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NQ Minerals to resume Beaconsfield Gold Mine exploration

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Global Mining Review,

NQ Minerals Plc has reported that permission has been granted to start over 2 km of surface trenching at the company’s Beaconsfield Gold Mine in northern Tasmania, Australia, to identify near surface gold deposits to add to the Beaconsfield’s estimated 483 000 oz of JORC (2012) compliant mineral resources (1.454 million t at 10.3 g/t gold [Au]).

David Lenigas, NQ’s Chairman, commented: “This approval marks an important milestone in bringing this historic gold-rich property back on stream. Having acquired Beaconsfield in June 2020, we see scope to identify new and significant shallow ounces of gold that will be incremental to the already known JORC compliant reserves of nearly half a million ounces. The resumption of gold exploration kick-starts an exciting new era at Beaconsfield, with the trenching programme being a precursor to a follow up reverse circulation (RC) drill programme, which the company is aiming to start this quarter.”

Six costeans are to be progressed covering 2100 m in total. They will test for the surface expressions of the main Beaconsfield gold lodes – the main Tasmania Reef, the Moonlight-cum-Wonder line (to the northwest of the main Tasmania Reef) and the Olive Branch workings – where historically exploration efforts were focused on developing the deeper levels of the mine.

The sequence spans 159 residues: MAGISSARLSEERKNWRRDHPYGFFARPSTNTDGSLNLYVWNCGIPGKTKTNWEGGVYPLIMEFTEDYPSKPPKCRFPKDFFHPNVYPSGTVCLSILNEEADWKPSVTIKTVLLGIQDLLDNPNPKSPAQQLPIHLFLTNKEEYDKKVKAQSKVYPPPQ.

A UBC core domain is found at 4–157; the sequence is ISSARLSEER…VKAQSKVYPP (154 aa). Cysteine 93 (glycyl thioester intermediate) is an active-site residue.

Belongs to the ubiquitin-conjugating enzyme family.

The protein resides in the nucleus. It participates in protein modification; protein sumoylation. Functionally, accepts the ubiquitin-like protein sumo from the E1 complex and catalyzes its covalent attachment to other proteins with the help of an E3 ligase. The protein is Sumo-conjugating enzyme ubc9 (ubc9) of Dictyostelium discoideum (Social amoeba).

In addition to the exploration undertakings, the company is completing the final stages of metallurgical optimisation on the surface stockpiles material within the mining lease, which is now estimated to have 120 000 t grading 3.2 g/t Au. This optimisation work has been undertaken to provide specific detail for the Beaconsfield gold plant refurbishment design and engineering. This work is expected to be completed by the end of this quarter. The work has taken longer than expected due to high demand for slots at the metallurgical test laboratories.

Beaconsfield history

Prospectors first discovered the Tasmania Reef in 1877 when investigating the source of alluvial gold in nearby Brandy Creek. Mining between 1877 and 1914 yielded 854 600 oz of Au at an average grade of 24.3 g/t. During this time, mining occurred between surface and 455 m.

Modern mining re-commenced in 1998 after 84 years of inactivity, with mining depths taken down to 1200 m from surface, producing a further 920 000 oz at an average grade of 10.5 g/t Au when the mine closed again in 2012 due to the low gold price at the time.

It is proposed to ascertain the likelihood of defining additional near-surface gold resources that could be exploited by surface or underground methods to provide ongoing mill feed for the phase whilst the new proposed Beaconsfield mine access decline is developed. The company will be providing regular updates on its Beaconsfield gold exploration activity.

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